10 more charged in Minnesota pandemic food fraud scheme
Federal prosecutors in Minnesota on Monday announced charges against 10 more people in connection with the Feeding Our Future fraud investigation.
The big picture: Sixty people have now been implicated in what prosecutors have called a "brazen" $250 million scheme to defraud a federal program meant to feed children in need during the pandemic.
- It's believed to be the nation's biggest pandemic fraud case to date.
What's new: The 10 added defendants allegedly operated fraudulent food sites in Pelican Rapids, Faribault, Burnsville, Minnetonka, Bloomington, Minneapolis and St. Paul, U.S. Attorney Andrew Luger said during a news conference.
Zoom in: The charges announced Monday include an Eagan woman accused of claiming she was serving 2,560 meals a day to children in an Otter Tail County town of roughly 2,500.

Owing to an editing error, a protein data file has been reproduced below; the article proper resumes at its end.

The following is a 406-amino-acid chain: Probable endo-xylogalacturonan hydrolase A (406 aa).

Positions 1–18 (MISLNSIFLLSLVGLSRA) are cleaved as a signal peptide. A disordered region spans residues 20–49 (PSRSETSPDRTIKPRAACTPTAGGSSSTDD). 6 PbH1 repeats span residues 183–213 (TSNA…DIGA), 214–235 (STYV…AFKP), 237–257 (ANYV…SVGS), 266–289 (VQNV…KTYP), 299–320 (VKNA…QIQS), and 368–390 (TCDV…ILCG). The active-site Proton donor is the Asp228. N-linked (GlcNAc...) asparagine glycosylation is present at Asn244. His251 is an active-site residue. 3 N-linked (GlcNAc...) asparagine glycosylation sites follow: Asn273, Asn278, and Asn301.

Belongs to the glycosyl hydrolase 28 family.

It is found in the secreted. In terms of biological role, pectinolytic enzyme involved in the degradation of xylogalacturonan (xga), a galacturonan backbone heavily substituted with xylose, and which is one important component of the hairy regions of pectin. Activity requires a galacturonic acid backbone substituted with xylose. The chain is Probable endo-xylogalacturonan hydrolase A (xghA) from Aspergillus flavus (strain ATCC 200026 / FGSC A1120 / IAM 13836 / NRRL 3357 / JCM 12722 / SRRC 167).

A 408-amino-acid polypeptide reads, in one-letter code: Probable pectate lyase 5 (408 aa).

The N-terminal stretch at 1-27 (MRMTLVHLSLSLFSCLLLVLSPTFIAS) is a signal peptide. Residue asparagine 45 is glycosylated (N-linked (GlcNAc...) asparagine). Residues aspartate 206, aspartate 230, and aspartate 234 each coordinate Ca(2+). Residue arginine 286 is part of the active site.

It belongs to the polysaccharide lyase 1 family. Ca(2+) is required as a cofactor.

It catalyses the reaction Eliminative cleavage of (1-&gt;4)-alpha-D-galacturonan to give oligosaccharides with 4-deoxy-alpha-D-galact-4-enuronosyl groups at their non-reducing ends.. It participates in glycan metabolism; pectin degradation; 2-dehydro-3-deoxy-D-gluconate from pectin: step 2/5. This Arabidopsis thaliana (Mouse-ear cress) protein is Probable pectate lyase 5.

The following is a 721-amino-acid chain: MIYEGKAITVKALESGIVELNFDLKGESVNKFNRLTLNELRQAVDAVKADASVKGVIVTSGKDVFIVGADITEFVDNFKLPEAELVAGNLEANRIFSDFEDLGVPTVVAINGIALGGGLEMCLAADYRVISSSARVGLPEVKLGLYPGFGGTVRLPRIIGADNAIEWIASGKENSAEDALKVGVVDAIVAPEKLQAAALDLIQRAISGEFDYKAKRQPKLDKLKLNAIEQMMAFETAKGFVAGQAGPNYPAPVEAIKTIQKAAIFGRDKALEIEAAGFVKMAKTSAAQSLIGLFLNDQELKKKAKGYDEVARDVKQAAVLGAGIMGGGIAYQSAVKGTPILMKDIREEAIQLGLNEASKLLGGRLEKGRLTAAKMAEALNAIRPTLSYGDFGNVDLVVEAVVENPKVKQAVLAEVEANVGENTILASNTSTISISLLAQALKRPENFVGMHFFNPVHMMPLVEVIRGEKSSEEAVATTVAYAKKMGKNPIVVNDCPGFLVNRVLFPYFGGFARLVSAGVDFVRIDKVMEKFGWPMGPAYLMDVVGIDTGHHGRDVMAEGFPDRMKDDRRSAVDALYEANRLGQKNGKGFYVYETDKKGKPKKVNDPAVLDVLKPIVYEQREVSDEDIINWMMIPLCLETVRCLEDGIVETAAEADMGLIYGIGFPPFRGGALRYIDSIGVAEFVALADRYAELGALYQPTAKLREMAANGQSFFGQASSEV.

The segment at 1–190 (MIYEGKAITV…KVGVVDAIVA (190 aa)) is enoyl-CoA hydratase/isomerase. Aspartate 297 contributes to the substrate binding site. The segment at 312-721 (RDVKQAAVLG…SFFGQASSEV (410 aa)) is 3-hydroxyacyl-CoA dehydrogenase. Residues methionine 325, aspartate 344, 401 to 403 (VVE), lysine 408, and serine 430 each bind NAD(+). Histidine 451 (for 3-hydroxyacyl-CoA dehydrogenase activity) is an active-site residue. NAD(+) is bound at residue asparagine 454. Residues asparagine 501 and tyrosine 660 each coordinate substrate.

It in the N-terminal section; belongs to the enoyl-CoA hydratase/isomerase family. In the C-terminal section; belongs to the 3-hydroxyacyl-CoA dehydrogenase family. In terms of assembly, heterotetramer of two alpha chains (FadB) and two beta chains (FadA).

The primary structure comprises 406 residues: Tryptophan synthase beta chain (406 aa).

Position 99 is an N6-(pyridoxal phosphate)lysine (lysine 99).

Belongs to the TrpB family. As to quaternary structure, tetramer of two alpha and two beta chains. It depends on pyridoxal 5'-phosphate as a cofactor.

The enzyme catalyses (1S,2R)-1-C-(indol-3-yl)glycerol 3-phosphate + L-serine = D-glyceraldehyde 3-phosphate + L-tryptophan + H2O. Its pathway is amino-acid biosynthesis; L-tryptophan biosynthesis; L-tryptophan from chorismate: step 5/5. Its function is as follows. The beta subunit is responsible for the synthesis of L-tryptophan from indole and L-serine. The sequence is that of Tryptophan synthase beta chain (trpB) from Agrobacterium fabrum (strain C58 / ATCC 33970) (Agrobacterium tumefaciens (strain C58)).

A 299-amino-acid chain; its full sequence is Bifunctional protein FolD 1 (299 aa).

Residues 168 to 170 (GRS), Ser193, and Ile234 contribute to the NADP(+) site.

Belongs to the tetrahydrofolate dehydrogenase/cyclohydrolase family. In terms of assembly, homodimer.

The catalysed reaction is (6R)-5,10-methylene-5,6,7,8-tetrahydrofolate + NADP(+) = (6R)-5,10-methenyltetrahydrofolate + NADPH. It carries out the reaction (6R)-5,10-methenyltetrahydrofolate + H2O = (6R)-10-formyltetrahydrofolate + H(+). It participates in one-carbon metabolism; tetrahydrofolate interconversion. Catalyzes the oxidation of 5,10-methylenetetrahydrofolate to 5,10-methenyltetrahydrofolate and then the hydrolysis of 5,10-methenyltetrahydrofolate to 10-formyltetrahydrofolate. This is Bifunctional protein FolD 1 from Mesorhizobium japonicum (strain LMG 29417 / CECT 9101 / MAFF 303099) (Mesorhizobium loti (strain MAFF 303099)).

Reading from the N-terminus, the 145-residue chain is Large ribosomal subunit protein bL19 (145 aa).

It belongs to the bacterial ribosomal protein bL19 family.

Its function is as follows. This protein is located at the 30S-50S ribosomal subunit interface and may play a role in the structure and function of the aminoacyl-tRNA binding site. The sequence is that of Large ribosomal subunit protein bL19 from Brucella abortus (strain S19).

- Luger said the woman submitted phony invoices and reimbursement forms with made-up names and did not operate a physical site for distributing the meals.
- The new defendants allegedly spent the funds on property, luxury cars, including Teslas, travel, and, in one case, an aircraft. Another allegedly purchased a laundromat, Luger said.
The intrigue: Luger said the $250 million total for the alleged fraud announced in September has grown and will likely continue to grow.
- He did not provide an updated estimate on Monday, but said more than $66 million in cash and assets have been seized so far.
Of note: Three of the defendants announced Monday were charged in a way that indicates prosecutors expect them to plead guilty. Six charged last year have already entered guilty pleas.
- The founder of Feeding Our Future, the nonprofit at the center of the allegations, has pleaded not guilty.
What's next: Luger said the investigation will continue and he expects more charges to be filed.
Editor's note: This story has been updated to show the founder of Feeding Our Future has pleaded not guilty.
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